swashbuckler, though Jeffrey Richards's history of screen swashbucklers says there were only
four such films made about the Cavalier-Roundhead conflict; the others are probably Children
Of The New Forest adaptations. Its star George Baker, a veteran now of many local shoots, recalls
the film as his big break, at once eclipsed by the advent of the angry-young-man film which sidelined
his film career at the outset as he was regarded as one of the upper class old guard about to
be swept away.
The original play was written by Arthur
Watkins, the man who was Britain's Chief Film Censor 1948-56, and had banned the Marlon Brando
film The Wild One as being unshowable due to its mocking defiance of authority. Presumably he
took a more favourable view of the rebel-with-a-cause protagonist here, who after all is conservative
in the sense of being a royalist, wanting to roll back a socialist republic. Being adapted from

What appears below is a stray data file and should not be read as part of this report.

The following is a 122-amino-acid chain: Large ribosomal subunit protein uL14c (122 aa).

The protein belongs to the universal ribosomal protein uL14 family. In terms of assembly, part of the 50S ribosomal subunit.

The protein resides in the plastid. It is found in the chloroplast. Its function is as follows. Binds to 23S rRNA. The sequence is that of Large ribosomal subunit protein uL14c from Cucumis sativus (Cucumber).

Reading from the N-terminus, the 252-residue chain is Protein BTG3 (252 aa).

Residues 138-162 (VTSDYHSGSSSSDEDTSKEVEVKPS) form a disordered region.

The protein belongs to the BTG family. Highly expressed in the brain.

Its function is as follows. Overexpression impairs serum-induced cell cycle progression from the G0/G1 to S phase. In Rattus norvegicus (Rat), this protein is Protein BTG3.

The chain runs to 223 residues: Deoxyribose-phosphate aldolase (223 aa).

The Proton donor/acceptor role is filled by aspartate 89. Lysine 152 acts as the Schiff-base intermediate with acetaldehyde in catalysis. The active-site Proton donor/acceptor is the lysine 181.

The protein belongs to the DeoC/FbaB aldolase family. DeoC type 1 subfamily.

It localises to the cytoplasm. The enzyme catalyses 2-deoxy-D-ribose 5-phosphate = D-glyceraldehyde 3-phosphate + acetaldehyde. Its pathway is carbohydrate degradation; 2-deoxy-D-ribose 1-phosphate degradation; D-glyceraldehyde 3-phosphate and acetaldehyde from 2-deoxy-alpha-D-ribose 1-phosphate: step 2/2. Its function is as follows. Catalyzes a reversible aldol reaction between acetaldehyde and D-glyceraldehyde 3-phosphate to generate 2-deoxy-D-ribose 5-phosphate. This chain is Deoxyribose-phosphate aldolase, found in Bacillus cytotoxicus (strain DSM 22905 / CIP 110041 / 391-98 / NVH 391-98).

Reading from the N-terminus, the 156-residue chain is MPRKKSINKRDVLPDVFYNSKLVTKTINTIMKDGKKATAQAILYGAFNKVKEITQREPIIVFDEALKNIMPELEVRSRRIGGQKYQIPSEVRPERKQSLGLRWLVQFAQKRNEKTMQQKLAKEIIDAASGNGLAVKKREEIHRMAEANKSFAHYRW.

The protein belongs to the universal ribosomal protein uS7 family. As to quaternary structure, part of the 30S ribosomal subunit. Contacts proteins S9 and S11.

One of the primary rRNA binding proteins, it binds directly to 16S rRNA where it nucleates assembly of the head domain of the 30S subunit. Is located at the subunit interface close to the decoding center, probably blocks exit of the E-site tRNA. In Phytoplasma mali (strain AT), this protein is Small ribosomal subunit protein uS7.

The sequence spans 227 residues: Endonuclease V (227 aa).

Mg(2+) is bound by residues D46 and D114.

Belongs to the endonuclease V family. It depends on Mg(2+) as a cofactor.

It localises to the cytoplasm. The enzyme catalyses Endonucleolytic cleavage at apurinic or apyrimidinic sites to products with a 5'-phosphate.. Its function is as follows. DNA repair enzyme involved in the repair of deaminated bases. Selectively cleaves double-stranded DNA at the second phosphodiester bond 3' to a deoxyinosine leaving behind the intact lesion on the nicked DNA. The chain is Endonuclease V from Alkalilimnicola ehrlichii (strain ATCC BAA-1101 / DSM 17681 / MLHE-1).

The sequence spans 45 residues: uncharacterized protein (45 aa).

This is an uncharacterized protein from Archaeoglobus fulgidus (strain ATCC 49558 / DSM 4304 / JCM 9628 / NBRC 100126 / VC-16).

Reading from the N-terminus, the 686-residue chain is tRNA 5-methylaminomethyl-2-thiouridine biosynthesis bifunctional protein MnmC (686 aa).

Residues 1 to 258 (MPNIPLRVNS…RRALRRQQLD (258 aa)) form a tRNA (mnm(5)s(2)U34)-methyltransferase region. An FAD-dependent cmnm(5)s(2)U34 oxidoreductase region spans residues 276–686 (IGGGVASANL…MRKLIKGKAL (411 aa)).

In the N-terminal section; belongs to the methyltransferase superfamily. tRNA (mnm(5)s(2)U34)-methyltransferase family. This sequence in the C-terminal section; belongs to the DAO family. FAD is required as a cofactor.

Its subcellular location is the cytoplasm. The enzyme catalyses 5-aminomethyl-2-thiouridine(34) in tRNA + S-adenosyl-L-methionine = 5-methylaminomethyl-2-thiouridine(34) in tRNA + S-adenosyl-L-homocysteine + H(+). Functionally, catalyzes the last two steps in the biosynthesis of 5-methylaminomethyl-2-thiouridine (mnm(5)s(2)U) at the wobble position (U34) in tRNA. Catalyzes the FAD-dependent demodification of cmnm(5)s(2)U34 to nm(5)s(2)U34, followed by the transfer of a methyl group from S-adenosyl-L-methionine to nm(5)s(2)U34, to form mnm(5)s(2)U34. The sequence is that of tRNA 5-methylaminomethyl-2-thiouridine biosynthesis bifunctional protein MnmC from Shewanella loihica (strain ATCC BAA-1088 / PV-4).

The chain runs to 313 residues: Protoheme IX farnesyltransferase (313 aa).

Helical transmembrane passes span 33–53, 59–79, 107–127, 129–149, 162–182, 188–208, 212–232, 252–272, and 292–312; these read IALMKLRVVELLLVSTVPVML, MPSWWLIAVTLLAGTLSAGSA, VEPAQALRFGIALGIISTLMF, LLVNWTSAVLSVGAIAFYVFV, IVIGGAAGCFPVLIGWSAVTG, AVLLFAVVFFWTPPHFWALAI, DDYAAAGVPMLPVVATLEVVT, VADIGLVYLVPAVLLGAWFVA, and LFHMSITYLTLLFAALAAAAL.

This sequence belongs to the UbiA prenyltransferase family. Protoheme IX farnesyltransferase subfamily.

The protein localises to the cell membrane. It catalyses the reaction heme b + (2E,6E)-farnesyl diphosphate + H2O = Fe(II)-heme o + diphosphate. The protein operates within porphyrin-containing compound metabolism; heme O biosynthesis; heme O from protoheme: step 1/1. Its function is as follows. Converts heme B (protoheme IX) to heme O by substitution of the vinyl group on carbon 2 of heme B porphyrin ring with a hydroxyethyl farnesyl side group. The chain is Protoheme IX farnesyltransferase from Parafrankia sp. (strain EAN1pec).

a play, the central dialogue scenes are soon confined to one soundstage set, the clifftop "Windwhistle
Inn," where the hero is in meek disguise, a la the Scarlet Pimpernel, and the serving wench
is a sympathetic Sylvia Syms, as “Ann Wyndham.” (A real name from the 1651 episode,)
The inn is said to be on the road to Bridport, where the real Charles did try, unsuccessfully,
to board a ship for France. However the real Windwhistle Inn, long a notorious haunt of smugglers
and cut-throats, was inland atop the chain of hills stretching north of Lyme Regis, where it
still stands today. Exterior location work reappears in the obligatory swordfight finale as the
hero duels with Cromwell's agent (Peter Arne) atop Stair Hole rock-arch at Lulworth, plunging